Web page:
The year of the co-detective continues. Elementary spoilers ahead!
We started with Holmes and Watson in theaters, a tale of raising the good doctor up to co-detective status with Holmes. And now, with the resumption of CBS's Elementary in its final season, which left Holmes and Watson as co-detectives with neighboring offices at 221 Baker Street in London, the theme . . . one hopes . . . continues.
In the final moments of Elementary last season, the Canonical location brought a Canonical tale being investigated at the last. (Not that the previous six seasons didn't have two or three Canon-based episodes over all those years.) And in the opening moments of its first season-seven episode, Elementary goes full Canonical again . . . and actually enhances "Six Napoleons" in a rather cool way. Boscombe Valley gets a mention, and Abbey Grange. England means Canon!
And Holmes and Watson's British police contact, a female Athelney Jones, has a very Holmes and Watson bias against Joan.
"Just because I'm American doesn't mean I love guns," Joan Watson argues, but I'm already harkening back to Dr. Grace Hart and Millicent from that movie, who identify themselves as "American ladies!" and whip out their guns. Did the writers see that bit?
There's an acid-throwing that's not done by Kitty Winter, as she herself soon tells us. She's an investigator herself, specializing in missing girls. We might have had a glimpse of Clyde in the episode's very first scene. (My little bedroom TV was not up to side details like the terrarium in corner screen.) And with a quick scene of Detective Bell getting a present in the mail from England with Captain Gregson there to comment, it would seem the gang's all here.
Did Joan Watson dye her hair blonde to mimic DCI Athelney Jones's blonde locks? Sure it doesn't seem like Joan, but Watson does seem to care about Jones's regard.
Sherlock buying ice cream for Kitty Winter's son Archie is a real treat for me, since my one piece of AO3 fanfic is ice cream based. Sherlock Holmes and ice cream, trending!
Detective Bell is not only looking sharp this season, though, he is sharp, and working Gregson to clear Holmes from the mess that pushed him back to England. We all know that Holmes and Watson have to go back to New York at some point, but England seems to have such brighter, newer police facilities.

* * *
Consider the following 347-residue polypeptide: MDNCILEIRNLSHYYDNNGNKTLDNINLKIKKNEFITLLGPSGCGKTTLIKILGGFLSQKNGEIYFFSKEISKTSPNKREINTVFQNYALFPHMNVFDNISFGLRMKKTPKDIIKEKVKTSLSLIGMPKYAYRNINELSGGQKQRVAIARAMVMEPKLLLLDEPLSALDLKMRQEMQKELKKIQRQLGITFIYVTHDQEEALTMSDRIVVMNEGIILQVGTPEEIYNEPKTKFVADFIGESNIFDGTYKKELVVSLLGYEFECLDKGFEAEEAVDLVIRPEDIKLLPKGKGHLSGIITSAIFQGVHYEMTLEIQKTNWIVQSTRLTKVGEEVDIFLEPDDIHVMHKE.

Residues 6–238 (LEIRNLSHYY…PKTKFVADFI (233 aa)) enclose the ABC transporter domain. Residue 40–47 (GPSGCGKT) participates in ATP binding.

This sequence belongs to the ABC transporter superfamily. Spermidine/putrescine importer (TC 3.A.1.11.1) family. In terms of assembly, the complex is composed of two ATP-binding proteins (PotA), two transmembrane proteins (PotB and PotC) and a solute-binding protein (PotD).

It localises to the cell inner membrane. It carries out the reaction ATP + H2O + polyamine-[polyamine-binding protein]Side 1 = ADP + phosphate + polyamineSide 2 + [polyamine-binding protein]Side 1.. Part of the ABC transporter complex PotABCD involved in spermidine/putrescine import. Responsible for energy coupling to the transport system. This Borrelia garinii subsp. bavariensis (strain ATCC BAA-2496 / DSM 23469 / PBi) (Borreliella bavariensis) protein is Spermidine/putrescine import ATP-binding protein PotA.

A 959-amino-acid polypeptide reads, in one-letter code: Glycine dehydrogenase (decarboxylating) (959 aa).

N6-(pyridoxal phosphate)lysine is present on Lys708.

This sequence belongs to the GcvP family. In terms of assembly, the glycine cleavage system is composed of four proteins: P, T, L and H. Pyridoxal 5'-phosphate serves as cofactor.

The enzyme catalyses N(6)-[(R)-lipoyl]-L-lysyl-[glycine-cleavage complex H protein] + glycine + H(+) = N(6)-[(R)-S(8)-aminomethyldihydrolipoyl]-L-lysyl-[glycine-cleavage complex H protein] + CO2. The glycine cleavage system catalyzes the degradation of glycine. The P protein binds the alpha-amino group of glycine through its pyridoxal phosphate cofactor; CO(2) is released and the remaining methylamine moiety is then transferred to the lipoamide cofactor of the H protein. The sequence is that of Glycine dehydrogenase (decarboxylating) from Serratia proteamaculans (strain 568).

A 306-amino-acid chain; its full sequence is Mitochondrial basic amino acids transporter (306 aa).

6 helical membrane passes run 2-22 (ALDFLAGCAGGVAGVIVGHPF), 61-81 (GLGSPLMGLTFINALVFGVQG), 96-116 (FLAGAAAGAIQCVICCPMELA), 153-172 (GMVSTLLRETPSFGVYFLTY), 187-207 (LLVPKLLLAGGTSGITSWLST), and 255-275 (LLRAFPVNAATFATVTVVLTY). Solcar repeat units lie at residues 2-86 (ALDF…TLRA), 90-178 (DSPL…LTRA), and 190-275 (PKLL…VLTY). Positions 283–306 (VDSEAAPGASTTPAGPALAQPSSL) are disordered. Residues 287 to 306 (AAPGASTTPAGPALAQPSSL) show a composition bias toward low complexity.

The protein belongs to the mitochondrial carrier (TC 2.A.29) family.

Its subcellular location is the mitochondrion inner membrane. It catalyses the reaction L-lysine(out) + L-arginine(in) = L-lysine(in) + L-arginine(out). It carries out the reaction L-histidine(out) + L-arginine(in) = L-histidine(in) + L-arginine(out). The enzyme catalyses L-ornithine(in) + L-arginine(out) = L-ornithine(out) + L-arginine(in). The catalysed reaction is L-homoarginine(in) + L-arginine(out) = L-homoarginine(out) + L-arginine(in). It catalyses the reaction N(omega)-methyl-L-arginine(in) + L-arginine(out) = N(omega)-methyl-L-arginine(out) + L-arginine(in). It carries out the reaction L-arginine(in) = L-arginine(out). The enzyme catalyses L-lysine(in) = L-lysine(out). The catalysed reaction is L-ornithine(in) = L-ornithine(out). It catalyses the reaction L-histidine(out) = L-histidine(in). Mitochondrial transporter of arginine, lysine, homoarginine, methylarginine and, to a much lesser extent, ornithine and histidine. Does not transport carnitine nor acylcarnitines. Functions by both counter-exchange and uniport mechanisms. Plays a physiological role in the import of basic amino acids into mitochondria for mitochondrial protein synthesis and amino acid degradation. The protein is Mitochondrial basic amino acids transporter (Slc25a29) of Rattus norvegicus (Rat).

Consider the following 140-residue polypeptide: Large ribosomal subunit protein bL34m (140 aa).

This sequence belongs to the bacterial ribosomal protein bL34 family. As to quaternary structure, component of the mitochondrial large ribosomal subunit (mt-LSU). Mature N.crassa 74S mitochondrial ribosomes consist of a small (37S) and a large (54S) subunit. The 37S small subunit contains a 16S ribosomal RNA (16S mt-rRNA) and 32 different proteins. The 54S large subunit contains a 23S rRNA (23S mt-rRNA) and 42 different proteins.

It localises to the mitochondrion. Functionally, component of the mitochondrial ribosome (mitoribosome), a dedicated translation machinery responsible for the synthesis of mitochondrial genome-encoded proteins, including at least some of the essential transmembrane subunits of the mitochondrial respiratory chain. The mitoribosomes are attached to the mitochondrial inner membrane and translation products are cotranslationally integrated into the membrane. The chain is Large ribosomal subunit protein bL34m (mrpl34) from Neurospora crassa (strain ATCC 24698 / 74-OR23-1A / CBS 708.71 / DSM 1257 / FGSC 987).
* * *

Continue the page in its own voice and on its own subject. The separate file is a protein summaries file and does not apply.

Joan Watson wears pink pants now? (American pants, not British "pants." Joan having "Pink Pants Thursdays" is a place that . . . well, it might be appropriate, given John's Mondays. You tell me.) That blonde dye-job may be affecting her wardrobe. She's not happy in England, though, and the blonde hair and pink pants seem to have something to do with it. Sherlock, however, is so healthy and happy in London that you have to wonder how much New York might have been responsible for all his issues. Also, Gregson is being a real dick, so he's not making NYC any more attractive.
If it seems like I'm ignoring the main investigation here, even though I've developed a more accepting attitude toward Elementary, like its fellow procedural Lucifer, I'm still here for the ongoing character stuff and not the mystery-of-the-week. It's the odd thing about these procedurals -- even though the characters can be as alluring as the fallen angel himself, the little mysteries never seem to draw me in for some reason. Perhaps because the central figure in these cases is always dead, unlike most Canonical cases which usually had a living client we could care about. Or even a Scotland Yard inspector who actually came asking for help, not irritated that Holmes and Watson keep hanging around the office. (That nice, clean, new British office.)
When the villain is finally caught, Sherlock's simple look and nod of "Yes, you're caught!" makes me laugh. It's almost like a male criminal needs to check with another male in a room of female authority figures, but that thought makes me stop laughing, dammit. That was still such a good face Jonny Lee Miller made.
But then, big cliffhanger at the end, and we're left feeling a bit guilty for thinking Gregson was a dick, as he's lying in the hospital near dead. If only they could have moved him to England in some exchange program, at those nice, clean London cop shops before this!
Twelve episodes left to go -- that's a full Adventures, Memoirs, or Return in old-style Canon -- and this episode's title "The Further Adventures" was a nice touch in that direction, especially as this final season came as a bit of a surprise to all. On we go.